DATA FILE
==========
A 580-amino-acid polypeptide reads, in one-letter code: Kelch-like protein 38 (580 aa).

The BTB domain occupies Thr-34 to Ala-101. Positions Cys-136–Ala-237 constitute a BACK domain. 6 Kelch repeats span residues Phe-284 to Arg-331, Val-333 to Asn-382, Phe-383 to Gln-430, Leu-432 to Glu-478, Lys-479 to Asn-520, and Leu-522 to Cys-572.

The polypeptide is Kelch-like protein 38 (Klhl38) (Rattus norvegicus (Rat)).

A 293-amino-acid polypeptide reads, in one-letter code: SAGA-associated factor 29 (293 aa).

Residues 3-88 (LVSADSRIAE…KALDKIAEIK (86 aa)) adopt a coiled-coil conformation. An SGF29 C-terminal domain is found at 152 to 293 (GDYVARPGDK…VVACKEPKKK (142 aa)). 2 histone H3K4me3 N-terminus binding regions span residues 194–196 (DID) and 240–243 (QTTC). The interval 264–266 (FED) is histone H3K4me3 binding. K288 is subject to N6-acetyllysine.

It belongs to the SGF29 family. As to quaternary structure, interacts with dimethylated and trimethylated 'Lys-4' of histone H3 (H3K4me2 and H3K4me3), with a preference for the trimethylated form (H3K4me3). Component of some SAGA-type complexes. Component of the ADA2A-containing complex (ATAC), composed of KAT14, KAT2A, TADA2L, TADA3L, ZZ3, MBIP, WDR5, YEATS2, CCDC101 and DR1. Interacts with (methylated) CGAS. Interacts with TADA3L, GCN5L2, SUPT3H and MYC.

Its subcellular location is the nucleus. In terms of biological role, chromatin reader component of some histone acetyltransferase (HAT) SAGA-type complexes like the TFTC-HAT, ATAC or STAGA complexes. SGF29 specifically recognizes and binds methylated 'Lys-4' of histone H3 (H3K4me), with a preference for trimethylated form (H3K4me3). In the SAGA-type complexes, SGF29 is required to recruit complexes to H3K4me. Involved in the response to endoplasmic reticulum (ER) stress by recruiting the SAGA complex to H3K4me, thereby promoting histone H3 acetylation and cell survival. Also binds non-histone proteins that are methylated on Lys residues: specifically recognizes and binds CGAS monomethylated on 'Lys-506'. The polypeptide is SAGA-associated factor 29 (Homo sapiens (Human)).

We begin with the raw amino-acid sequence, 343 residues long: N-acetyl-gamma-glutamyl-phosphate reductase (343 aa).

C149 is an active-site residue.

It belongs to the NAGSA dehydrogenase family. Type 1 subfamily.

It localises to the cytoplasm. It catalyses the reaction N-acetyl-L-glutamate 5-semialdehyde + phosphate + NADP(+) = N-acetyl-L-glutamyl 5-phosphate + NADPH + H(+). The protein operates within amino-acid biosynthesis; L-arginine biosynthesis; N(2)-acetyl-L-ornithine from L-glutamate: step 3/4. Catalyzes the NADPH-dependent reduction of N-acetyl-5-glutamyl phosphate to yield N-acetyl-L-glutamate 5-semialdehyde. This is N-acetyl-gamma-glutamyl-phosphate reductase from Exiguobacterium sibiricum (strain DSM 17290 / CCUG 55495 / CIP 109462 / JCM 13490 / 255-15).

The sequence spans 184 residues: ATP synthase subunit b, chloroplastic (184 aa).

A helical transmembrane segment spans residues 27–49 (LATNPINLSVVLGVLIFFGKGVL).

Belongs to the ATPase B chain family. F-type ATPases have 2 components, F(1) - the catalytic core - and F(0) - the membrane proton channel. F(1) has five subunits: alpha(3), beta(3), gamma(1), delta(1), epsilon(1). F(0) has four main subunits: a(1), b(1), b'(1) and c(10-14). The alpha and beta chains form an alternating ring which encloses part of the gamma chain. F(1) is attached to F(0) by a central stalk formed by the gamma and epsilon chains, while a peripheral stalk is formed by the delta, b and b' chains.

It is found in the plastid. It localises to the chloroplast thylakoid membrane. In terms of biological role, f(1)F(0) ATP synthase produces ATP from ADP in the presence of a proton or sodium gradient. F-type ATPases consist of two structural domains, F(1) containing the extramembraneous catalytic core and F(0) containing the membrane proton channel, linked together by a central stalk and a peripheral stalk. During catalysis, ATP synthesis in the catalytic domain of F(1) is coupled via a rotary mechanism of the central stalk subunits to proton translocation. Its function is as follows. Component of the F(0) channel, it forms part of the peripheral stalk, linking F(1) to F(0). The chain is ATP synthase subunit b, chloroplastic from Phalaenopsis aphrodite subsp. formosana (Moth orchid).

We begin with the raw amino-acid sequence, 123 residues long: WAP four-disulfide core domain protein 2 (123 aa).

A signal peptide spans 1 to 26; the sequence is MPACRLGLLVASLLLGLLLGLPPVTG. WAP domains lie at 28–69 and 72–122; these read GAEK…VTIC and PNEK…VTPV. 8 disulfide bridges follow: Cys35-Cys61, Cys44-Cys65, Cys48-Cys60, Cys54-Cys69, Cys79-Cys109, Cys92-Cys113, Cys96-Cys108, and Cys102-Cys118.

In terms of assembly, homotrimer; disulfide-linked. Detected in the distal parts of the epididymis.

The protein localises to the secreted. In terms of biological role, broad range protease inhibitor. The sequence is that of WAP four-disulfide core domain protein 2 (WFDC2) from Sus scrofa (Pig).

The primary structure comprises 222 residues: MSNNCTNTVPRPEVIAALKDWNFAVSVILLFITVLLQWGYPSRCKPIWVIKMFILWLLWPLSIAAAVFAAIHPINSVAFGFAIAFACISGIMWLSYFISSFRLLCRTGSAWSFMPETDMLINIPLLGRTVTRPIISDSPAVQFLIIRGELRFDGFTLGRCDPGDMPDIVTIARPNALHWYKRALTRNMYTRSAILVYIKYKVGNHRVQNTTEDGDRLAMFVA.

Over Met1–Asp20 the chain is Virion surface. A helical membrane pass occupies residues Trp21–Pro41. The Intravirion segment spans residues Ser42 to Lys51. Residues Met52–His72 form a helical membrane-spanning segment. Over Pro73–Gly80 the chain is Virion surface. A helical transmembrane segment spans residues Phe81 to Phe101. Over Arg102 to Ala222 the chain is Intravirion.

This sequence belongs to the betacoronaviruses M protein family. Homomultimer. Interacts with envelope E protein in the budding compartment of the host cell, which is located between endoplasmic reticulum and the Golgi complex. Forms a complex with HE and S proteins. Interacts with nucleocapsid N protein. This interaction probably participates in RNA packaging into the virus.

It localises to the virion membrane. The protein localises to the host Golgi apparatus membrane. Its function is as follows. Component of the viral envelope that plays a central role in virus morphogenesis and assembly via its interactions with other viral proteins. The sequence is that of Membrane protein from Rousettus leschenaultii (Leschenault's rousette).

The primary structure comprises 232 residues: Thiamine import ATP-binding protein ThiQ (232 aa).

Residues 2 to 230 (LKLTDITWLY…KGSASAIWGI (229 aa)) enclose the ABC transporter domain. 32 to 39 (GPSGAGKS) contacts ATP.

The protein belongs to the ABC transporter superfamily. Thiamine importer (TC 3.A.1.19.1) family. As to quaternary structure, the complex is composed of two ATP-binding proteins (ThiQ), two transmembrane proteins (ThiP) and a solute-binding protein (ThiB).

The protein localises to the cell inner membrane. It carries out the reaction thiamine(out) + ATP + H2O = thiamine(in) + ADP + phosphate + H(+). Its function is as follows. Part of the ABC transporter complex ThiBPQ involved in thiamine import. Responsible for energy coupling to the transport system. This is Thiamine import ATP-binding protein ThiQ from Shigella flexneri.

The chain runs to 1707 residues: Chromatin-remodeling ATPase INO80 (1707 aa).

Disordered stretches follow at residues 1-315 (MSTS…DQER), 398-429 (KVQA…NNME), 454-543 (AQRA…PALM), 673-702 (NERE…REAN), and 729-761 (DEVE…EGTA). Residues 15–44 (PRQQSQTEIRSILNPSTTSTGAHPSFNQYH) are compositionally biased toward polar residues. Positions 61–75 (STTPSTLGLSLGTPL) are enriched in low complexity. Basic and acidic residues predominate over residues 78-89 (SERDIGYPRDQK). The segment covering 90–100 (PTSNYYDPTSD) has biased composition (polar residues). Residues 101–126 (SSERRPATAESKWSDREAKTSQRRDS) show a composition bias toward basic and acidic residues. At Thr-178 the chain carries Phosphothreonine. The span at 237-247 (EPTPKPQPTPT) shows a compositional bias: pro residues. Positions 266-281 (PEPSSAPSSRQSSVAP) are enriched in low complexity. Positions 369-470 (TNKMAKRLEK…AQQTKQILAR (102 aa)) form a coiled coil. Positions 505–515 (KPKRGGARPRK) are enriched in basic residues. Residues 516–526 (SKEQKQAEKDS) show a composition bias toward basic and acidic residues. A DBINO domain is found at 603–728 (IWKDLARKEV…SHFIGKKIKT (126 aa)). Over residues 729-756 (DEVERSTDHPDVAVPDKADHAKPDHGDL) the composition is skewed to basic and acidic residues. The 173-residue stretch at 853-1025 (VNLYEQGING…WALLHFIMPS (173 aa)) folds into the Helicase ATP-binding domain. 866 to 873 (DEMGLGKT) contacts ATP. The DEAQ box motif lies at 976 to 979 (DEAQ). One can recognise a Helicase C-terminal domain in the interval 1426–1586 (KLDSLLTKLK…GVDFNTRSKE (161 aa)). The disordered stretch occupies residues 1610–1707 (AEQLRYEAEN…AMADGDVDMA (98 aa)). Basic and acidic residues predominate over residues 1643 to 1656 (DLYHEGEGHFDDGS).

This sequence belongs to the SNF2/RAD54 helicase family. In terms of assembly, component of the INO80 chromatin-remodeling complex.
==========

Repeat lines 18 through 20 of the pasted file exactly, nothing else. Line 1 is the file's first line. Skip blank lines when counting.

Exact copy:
In terms of assembly, homotrimer; disulfide-linked. Detected in the distal parts of the epididymis.

The protein localises to the secreted. In terms of biological role, broad range protease inhibitor. The sequence is that of WAP four-disulfide core domain protein 2 (WFDC2) from Sus scrofa (Pig).

The primary structure comprises 222 residues: MSNNCTNTVPRPEVIAALKDWNFAVSVILLFITVLLQWGYPSRCKPIWVIKMFILWLLWPLSIAAAVFAAIHPINSVAFGFAIAFACISGIMWLSYFISSFRLLCRTGSAWSFMPETDMLINIPLLGRTVTRPIISDSPAVQFLIIRGELRFDGFTLGRCDPGDMPDIVTIARPNALHWYKRALTRNMYTRSAILVYIKYKVGNHRVQNTTEDGDRLAMFVA.